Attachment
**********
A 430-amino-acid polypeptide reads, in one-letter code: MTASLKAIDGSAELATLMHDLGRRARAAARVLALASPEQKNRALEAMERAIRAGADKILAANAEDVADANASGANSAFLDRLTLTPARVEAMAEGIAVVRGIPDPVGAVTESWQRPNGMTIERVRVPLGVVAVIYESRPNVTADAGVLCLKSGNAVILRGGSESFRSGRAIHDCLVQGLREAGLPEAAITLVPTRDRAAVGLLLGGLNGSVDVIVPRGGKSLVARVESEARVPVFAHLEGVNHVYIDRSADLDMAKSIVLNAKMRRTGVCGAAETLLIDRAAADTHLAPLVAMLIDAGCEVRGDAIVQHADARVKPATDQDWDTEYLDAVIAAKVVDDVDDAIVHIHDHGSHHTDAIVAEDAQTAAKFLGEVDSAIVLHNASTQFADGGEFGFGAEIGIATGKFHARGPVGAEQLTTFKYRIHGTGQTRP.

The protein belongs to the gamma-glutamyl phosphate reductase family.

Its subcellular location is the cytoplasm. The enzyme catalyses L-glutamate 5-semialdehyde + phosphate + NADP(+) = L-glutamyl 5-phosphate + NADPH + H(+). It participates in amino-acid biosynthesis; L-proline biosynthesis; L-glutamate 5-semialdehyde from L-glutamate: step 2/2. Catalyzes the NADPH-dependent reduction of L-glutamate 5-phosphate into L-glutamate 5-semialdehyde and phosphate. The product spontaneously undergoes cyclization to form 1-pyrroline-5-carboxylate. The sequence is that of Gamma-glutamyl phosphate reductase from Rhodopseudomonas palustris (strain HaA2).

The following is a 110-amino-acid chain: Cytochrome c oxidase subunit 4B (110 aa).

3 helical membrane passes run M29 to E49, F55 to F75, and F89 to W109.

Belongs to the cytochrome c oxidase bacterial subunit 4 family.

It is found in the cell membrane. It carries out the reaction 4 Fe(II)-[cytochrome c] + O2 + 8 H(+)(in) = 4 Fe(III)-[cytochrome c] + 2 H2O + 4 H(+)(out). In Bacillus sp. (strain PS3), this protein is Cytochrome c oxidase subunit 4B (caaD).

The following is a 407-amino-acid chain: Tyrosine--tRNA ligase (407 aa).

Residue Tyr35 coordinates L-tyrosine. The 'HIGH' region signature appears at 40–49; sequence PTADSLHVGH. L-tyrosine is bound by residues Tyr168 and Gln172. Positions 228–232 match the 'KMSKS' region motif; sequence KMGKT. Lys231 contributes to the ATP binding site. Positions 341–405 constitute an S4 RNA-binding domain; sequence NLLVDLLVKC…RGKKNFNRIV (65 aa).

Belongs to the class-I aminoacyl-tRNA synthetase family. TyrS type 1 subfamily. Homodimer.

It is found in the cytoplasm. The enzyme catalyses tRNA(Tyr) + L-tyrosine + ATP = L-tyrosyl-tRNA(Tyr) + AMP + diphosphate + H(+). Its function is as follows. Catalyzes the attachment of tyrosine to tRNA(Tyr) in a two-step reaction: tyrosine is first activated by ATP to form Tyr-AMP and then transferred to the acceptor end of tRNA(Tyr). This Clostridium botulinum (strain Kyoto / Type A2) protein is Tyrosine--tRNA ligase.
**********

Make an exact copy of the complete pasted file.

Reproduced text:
A 430-amino-acid polypeptide reads, in one-letter code: MTASLKAIDGSAELATLMHDLGRRARAAARVLALASPEQKNRALEAMERAIRAGADKILAANAEDVADANASGANSAFLDRLTLTPARVEAMAEGIAVVRGIPDPVGAVTESWQRPNGMTIERVRVPLGVVAVIYESRPNVTADAGVLCLKSGNAVILRGGSESFRSGRAIHDCLVQGLREAGLPEAAITLVPTRDRAAVGLLLGGLNGSVDVIVPRGGKSLVARVESEARVPVFAHLEGVNHVYIDRSADLDMAKSIVLNAKMRRTGVCGAAETLLIDRAAADTHLAPLVAMLIDAGCEVRGDAIVQHADARVKPATDQDWDTEYLDAVIAAKVVDDVDDAIVHIHDHGSHHTDAIVAEDAQTAAKFLGEVDSAIVLHNASTQFADGGEFGFGAEIGIATGKFHARGPVGAEQLTTFKYRIHGTGQTRP.

The protein belongs to the gamma-glutamyl phosphate reductase family.

Its subcellular location is the cytoplasm. The enzyme catalyses L-glutamate 5-semialdehyde + phosphate + NADP(+) = L-glutamyl 5-phosphate + NADPH + H(+). It participates in amino-acid biosynthesis; L-proline biosynthesis; L-glutamate 5-semialdehyde from L-glutamate: step 2/2. Catalyzes the NADPH-dependent reduction of L-glutamate 5-phosphate into L-glutamate 5-semialdehyde and phosphate. The product spontaneously undergoes cyclization to form 1-pyrroline-5-carboxylate. The sequence is that of Gamma-glutamyl phosphate reductase from Rhodopseudomonas palustris (strain HaA2).

The following is a 110-amino-acid chain: Cytochrome c oxidase subunit 4B (110 aa).

3 helical membrane passes run M29 to E49, F55 to F75, and F89 to W109.

Belongs to the cytochrome c oxidase bacterial subunit 4 family.

It is found in the cell membrane. It carries out the reaction 4 Fe(II)-[cytochrome c] + O2 + 8 H(+)(in) = 4 Fe(III)-[cytochrome c] + 2 H2O + 4 H(+)(out). In Bacillus sp. (strain PS3), this protein is Cytochrome c oxidase subunit 4B (caaD).

The following is a 407-amino-acid chain: Tyrosine--tRNA ligase (407 aa).

Residue Tyr35 coordinates L-tyrosine. The 'HIGH' region signature appears at 40–49; sequence PTADSLHVGH. L-tyrosine is bound by residues Tyr168 and Gln172. Positions 228–232 match the 'KMSKS' region motif; sequence KMGKT. Lys231 contributes to the ATP binding site. Positions 341–405 constitute an S4 RNA-binding domain; sequence NLLVDLLVKC…RGKKNFNRIV (65 aa).

Belongs to the class-I aminoacyl-tRNA synthetase family. TyrS type 1 subfamily. Homodimer.

It is found in the cytoplasm. The enzyme catalyses tRNA(Tyr) + L-tyrosine + ATP = L-tyrosyl-tRNA(Tyr) + AMP + diphosphate + H(+). Its function is as follows. Catalyzes the attachment of tyrosine to tRNA(Tyr) in a two-step reaction: tyrosine is first activated by ATP to form Tyr-AMP and then transferred to the acceptor end of tRNA(Tyr). This Clostridium botulinum (strain Kyoto / Type A2) protein is Tyrosine--tRNA ligase.